Another incident Coleman mentioned involved the city receiving a snow and ice removal certificate, which is an award of sorts, showing the city’s proficiency. “Personally, I don’t think the city is very good at that,” Coleman said with a laugh. “But we verified it, and [the city] did apply and receive it.” However, there were hidden costs, Coleman said, including a trip to Spokane, Washington to get it. He said there were questions as to how much was spent in the matter.
“Either way, the city was reluctant to release that information,” he said. “We need more transparency. You could buy a classroom’s books with that money. It’s foresight like that that needs to be improved.”
Coleman is also seeking to improve relations between the city and unions, citing incidences where money was wasted in grievance hearings. “If it’s a surface thing, it’s wasteful spending,” he said. “It’s happened two times in the past month.” Coleman advocates for better communication with unions, and fewer layoffs.
“We can then take the money we save with those strategies and invest in education, public safety, solving gang issues, infrastructure, pot holes, sidewalks – things like that,” he said. “The city needs to be more proactive, not reactive. They’re closing businesses and keeping residents out.”
With petitions due July 27th, Coleman, and members of his campaign are rushing to get the word out. Only 300 signatures are needed by that date for a candidate to make it on the ballot. Coleman already has 550 and is aiming for 1,000.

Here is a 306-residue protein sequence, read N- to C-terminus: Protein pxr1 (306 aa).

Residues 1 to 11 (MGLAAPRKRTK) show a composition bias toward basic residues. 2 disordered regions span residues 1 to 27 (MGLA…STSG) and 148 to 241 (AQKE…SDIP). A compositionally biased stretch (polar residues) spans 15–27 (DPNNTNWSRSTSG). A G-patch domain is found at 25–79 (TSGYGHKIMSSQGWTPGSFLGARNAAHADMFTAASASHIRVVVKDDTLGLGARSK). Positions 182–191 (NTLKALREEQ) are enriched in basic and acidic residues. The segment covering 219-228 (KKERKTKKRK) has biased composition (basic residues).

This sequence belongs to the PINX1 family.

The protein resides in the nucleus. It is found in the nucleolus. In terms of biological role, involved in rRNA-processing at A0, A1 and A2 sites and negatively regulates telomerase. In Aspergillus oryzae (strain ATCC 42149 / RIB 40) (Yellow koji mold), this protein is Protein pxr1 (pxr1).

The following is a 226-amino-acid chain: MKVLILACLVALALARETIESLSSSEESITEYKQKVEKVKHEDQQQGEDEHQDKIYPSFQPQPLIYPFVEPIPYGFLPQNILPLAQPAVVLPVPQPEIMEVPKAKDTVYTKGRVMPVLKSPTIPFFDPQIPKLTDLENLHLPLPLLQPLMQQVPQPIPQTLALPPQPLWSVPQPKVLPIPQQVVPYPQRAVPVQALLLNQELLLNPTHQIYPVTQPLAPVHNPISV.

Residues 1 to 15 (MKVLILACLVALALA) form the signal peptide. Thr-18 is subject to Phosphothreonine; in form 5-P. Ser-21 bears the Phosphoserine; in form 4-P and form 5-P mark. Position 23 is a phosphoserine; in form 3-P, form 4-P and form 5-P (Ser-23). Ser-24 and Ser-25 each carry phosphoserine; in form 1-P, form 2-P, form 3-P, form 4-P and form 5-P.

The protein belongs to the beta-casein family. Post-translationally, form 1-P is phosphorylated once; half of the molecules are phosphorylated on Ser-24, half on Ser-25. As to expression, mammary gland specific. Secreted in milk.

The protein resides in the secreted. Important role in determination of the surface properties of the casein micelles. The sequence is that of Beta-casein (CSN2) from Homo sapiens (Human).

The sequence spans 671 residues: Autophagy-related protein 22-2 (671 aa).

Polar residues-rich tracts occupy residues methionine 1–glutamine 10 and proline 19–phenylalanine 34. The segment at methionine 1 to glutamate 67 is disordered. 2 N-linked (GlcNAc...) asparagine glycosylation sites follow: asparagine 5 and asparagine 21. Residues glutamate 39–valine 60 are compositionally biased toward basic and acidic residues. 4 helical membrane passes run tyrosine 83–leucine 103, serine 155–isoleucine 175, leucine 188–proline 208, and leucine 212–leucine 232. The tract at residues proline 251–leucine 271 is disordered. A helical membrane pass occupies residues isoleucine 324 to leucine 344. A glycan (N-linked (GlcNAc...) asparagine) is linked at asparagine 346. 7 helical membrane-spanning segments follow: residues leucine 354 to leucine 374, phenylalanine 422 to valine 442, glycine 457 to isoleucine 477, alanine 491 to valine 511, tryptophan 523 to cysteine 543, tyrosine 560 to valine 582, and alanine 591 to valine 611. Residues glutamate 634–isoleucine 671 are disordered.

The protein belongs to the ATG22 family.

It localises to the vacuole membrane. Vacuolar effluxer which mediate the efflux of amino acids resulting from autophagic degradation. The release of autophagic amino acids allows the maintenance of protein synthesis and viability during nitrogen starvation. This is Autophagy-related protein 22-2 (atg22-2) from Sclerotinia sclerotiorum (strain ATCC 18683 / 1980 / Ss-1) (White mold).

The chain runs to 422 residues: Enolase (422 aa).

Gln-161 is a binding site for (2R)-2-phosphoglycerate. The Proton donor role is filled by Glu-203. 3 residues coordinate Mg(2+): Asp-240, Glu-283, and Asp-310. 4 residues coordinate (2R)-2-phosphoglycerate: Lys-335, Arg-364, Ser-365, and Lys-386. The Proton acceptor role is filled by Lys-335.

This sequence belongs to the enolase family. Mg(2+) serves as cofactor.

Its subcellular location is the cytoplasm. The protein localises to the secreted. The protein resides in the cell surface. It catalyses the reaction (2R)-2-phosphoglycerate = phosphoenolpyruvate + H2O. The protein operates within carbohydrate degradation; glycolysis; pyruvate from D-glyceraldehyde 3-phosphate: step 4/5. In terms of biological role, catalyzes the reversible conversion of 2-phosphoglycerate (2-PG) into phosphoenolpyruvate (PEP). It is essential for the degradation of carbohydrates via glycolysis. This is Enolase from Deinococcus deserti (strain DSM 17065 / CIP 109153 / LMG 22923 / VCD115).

With determination like that, his youth hasn’t been an issue. “As long as you know what you’re talking about, it doesn’t matter how old you are,” he said.
Coleman acknowledged the difficulties that lie between universities and the city of Worcester. “There is a tough relationship with Clark and other universities and their neighborhoods,” he said. “These are large institutions that don’t pay taxes.”
Coleman is in favor of monetary agreements between universities and their surrounding areas, such as a Payment in Lieu of Taxes (PILOT) program, a voluntary tax agreement which three universities in Worcester have agreed to, including Massachusetts College of Pharmacy and Worcester Polytechnic Institute. Under the program,Clark’s total voluntary payments over the 20-year-period will exceed $6.7 million. “There are bargaining opportunities,” he said.
While Coleman is a college student in Worcester, that isn’t why he’s running.
“I want to make it clear that I’m not running as a college student. I’m not going to be a spokesperson for the universities in Worcester,” he said. “I’m running as a resident who’s going to pass things to benefit everybody.”
The petition due date by July 27th will notify voters which candidates will be running, followed by the primary on September 20th and the general election in November. To read more about Coleman’s platform, visit devincoleman.com.